Button: I don’t know what Grosjean was thinking...
28 July 2013
Jenson Button emerged from the Hungarian Grand Prix with a smile on his face, despite a number of rugged encounters with rivals during the 70-lap race.
The Briton brought his McLaren home in seventh place after starting on the harder medium tyres and running a two-stop strategy that elevated him from a frustrating 13th on the grid. However, there was a point where the 2009 world champion feared his race may have been over after a particularly brusque move from the mercurial Romain Grosjean.
Having been bottled up behind both Button and Vettel after he and the German had made earlier stops to get rid of their soft Pirellis, Grosjean sensed that he needed to follow the three-time champion through but failed to clear the McLaren before the chicane loomed.
“I don't know what he thought [would happen],” Button sighed after the race, “Unless I took to the grass, it was inevitable we were going to touch! I don't think he was thinking at that point.”
Grosjean wasn't the only one to make contact with the McLaren, as Vettel became increasingly frustrated at seeing leader Lewis Hamilton pull away while he was stuck in traffic.
“It was a fun race – although I seemed to be a target for other cars!” Button laughed, “Sebastian tried many times to get past me, and clipped my rear wheel into turn two – he may have damaged his wing, but I was lucky not to puncture.”
Fortunate not to have to make an unscheduled pit-stop, the Briton was able to carry out his planned strategy, taking on the soft rubber for his middle stint before a return to the harder prime tyre paved the way to another points finish, even if he was unable to catch Grosjean for sixth.
“I ran almost half the race on the prime tyre, which was the longest of anybody, [and] it's good to show we can do that,” Button remarked, “Our middle stint pace on the option was also very good, and I had a blinding first lap, jumping from 13th to eighth.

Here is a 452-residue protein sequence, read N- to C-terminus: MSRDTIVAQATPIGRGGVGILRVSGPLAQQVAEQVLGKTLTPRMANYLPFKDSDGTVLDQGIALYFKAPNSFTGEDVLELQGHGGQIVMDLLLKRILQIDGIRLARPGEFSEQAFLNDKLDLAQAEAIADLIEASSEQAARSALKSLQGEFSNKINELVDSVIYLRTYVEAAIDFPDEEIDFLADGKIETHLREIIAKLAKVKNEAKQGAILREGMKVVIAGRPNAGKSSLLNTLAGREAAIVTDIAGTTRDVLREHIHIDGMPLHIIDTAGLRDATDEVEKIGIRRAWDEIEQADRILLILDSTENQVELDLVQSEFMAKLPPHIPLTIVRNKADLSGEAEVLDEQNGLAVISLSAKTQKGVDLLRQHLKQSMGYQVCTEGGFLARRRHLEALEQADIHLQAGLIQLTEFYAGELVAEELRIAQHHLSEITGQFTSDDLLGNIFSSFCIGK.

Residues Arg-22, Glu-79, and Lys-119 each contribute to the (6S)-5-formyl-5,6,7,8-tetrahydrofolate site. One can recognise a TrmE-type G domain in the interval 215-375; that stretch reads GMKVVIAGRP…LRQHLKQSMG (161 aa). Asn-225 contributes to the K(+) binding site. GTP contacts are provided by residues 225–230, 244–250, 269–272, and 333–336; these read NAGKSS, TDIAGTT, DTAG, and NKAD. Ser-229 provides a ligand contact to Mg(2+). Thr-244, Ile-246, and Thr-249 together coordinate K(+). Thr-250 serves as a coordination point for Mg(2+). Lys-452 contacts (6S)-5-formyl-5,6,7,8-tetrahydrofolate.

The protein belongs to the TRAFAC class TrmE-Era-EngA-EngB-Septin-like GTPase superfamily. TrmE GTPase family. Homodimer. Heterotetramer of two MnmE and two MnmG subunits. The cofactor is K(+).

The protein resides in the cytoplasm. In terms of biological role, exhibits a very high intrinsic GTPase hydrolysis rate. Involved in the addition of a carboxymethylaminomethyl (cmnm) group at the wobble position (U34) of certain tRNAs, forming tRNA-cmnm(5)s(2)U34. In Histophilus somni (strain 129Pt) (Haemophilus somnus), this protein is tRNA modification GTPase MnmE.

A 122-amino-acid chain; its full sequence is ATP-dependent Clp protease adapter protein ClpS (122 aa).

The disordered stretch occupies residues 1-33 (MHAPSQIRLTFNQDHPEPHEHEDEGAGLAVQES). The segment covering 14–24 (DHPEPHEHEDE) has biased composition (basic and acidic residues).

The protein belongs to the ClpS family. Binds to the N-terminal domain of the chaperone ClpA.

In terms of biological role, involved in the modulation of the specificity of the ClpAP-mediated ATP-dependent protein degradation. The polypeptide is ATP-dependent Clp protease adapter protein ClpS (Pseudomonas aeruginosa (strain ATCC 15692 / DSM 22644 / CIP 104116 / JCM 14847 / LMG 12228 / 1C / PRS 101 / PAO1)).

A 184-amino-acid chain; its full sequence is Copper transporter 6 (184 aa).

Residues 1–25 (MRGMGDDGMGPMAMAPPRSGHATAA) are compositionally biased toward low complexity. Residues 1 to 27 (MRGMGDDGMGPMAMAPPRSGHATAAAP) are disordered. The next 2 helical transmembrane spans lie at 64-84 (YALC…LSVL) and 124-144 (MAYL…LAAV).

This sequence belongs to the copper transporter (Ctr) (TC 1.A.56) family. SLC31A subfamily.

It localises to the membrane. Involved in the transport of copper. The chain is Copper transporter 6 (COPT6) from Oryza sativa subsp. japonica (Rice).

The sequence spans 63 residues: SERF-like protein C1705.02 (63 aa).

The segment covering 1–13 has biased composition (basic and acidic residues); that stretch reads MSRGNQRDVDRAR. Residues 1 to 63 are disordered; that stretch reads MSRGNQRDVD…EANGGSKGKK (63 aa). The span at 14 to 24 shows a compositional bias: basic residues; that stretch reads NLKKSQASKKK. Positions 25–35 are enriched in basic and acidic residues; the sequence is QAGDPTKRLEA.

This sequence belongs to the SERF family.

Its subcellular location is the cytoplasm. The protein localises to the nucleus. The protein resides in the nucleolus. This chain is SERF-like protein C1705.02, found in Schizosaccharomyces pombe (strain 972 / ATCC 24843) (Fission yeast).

“Seventh position might not look too exciting – particularly after we fought for fifth at the last race – but we've done a good job this weekend and taken a step forward. We beat a Ferrari fair and square, and we'd also have beaten a Mercedes if Nico [Rosberg] hadn't stopped, so we can take a lot of positives away from here. That's a nice little boost to send everyone off into the summer break.”
Team-mate Sergio Perez followed a similar strategy to Button, having decided to qualify on the prime tyre, but found his race hampered by traffic after making a poor getaway.
“We really needed the starting tyre in the best possible condition to make a two-stopper work properly,” he sighed after coming home ninth overall, “After qualifying yesterday, I think we were in a good position to score some good points, but we were affected by the run on the used prime from qualifying.
“Unfortunately, I think we lost out a little too much in the first stint. I struggled with the rear of the car, had to pit earlier than planned, and then ran into traffic and lost more time, so it's a bit of a shame.”
Congratulating Perez's predecessor, Lewis Hamilton, on his first victory since moving to the Mercedes team, McLaren principal Martin Whitmarsh also paid tribute to both his current drivers for the way they conducted themselves in difficult circumstances, as the double score took the Woking squad to within two points of fifth-placed Force India.
“Both Jenson and 'Checo' deserve plaudits for their great professionalism today, driving very cleanly in challenging circumstances made even trickier by the proximity of drivers on three-stop strategies who were obviously able and willing to push harder than they were,” he commented.
“Jenson controlled his pace brilliantly throughout today's race, optimising a two-stop strategy to score six valuable world championship points here in Budapest. Moreover, he was quick in his middle stint, on options, which underlined the decent race pace that MP4-28 was able to produce on this tricky and idiosyncratic racetrack.
“Checo was very unlucky to get boxed in at the start, losing places as a result, but thereafter he did a very solid and professional job, hanging on in there to bag two useful world championship points.
“Now, as we go into the mid-season break, it goes without saying that we'll continue to do our utmost to score as many points as we can in the second half of the season.”